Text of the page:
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2010 policy change violated inmates' rights to communicate with outside world, judge says



The Columbia County Jail’s mail policy was recently declared unconstitutional by a federal judge.

A strongly worded 26-page order and opinion from U.S. District Judge Michael Simon, filed in May, states the jail’s March 2010 shift to limiting personal mail for inmates to postcards violated the free speech amendment of the United States Constitution. Simon gave the jail 30 days to refrain from restricting incoming and outgoing inmate correspondence to postcards only.

“The postcard-only mail policy drastically restricts an inmate’s ability to communicate with the outside world,” Simon wrote. “It prevents an inmate’s family from sending items such as photographs, children’s report cards and drawings, and copies of bills, doctor reports, and spiritual and religious tracts.

“Finally, and perhaps most importantly, the postcard-only mail policy creates a hurdle to thoughtful and constructive written communication between an inmate and his or her unincarcerated family and friends.”

The preliminary injunction came after the Prison Legal News publication filed a federal lawsuit in January attacking the policy created by Sheriff Jeff Dickerson two years ago. In 2010, Prison Legal News Editor Paul Wright told The Spotlight such “speech-crushing” policies, which continue to exist at jails around the country, are hurtful to inmates, limiting their ability to connect with those on the outside.

“If you think about it, for the past 10,000 years of western civilization, writing is how we communicate our collective knowledge,” Wright said Aug. 6. “I think the right to receive publications is pretty vital.”

Dickerson would not comment in detail about the pending lawsuit, which continues to be active despite the sheriff complying with the court order and modifying the jail’s policy to re-allow non-postcard personal correspondence. Wright said his law team is working toward getting a permanent injunction.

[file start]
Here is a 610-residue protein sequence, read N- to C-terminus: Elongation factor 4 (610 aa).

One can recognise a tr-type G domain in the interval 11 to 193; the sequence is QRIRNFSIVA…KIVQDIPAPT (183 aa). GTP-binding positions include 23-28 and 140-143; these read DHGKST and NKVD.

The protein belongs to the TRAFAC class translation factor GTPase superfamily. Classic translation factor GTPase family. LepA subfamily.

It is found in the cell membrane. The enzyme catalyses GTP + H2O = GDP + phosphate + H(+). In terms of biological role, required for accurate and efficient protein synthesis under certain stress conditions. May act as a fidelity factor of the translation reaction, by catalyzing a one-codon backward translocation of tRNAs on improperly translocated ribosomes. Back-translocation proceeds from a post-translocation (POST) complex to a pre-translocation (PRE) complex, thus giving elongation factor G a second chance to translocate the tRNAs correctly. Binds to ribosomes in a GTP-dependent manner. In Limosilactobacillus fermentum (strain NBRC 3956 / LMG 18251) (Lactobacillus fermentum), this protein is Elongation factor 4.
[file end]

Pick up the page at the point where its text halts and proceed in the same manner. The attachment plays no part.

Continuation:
“I certainly have strong views about it,” Dickerson said Monday.

Prison Legal News is a monthly magazine featuring articles on prisoner rights, court judgments and issues related to incarceration. Their publications, including books, also give advice to detainees and information on rehabilitation. The magazine has a circulation of around 7,000, 65 percent of which are state and federal prisoners.

The complaint filed in January by Prison Legal News — part of the nonprofit Human Rights Defense Center based in Vermont — cites numerous instances since 2010 when the jail returned or never delivered dozens of its publications because of the mail policy.

Following the Columbia County lawsuit and judge’s order, the Benton County jail recently changed its own similar mail policy. Wright believes other jails with related rules will follow suit after the court decision.

Dickerson said the postcard-only policy was a time saver for deputies, taking half as much time to inspect and deliver postcards than it did when letters were coming and going. Judge Simon disagreed with this rationale, stating whatever resource savings came from the policy weren’t enough to justify limiting inmates’ rights to communicate in long-form letters and other mailings.

The jail’s mail policy has gone through seven revisions since the lawsuit was filed in January, Dickerson said.

Another reason Dickerson said the former postcard policy was helpful is that it made it harder for illegal substances to come in and out of the jail. For instance, he said, if Multnomah County had a similar policy, the man accused of sending white powder from the jail along with threatening letters would never have been able to do those alleged actions.

“If Multnomah County would have had the 'no envelope' policy for outgoing mail then they wouldn’t have had any powder sent out,” he said.

The current mail policy is viewable on the sheriff’s website and essentially allows any non-contraband mail that the post office will deliver.

Dickerson said he always wants to err on the side of prisoner rights, which is why he quickly changed his policy.

“We embraced it and we are moving on,” he said. “All along, my goal as sheriff has been to make sure we uphold those rights.”

First Amendment expert David Hudson Jr. applauded the May 29 court decision in a commentary published on www.firstamendmentcenter.org. Hudson wrote based on a 1987 U.S. Supreme Court case, restrictions on inmates’ free speech rights are only reasonable if they relate to “legitimate penological interest, such as safety or rehabilitation.”

View a copy of the judge's ruling here: Court order

This story has been edited from an earlier version.

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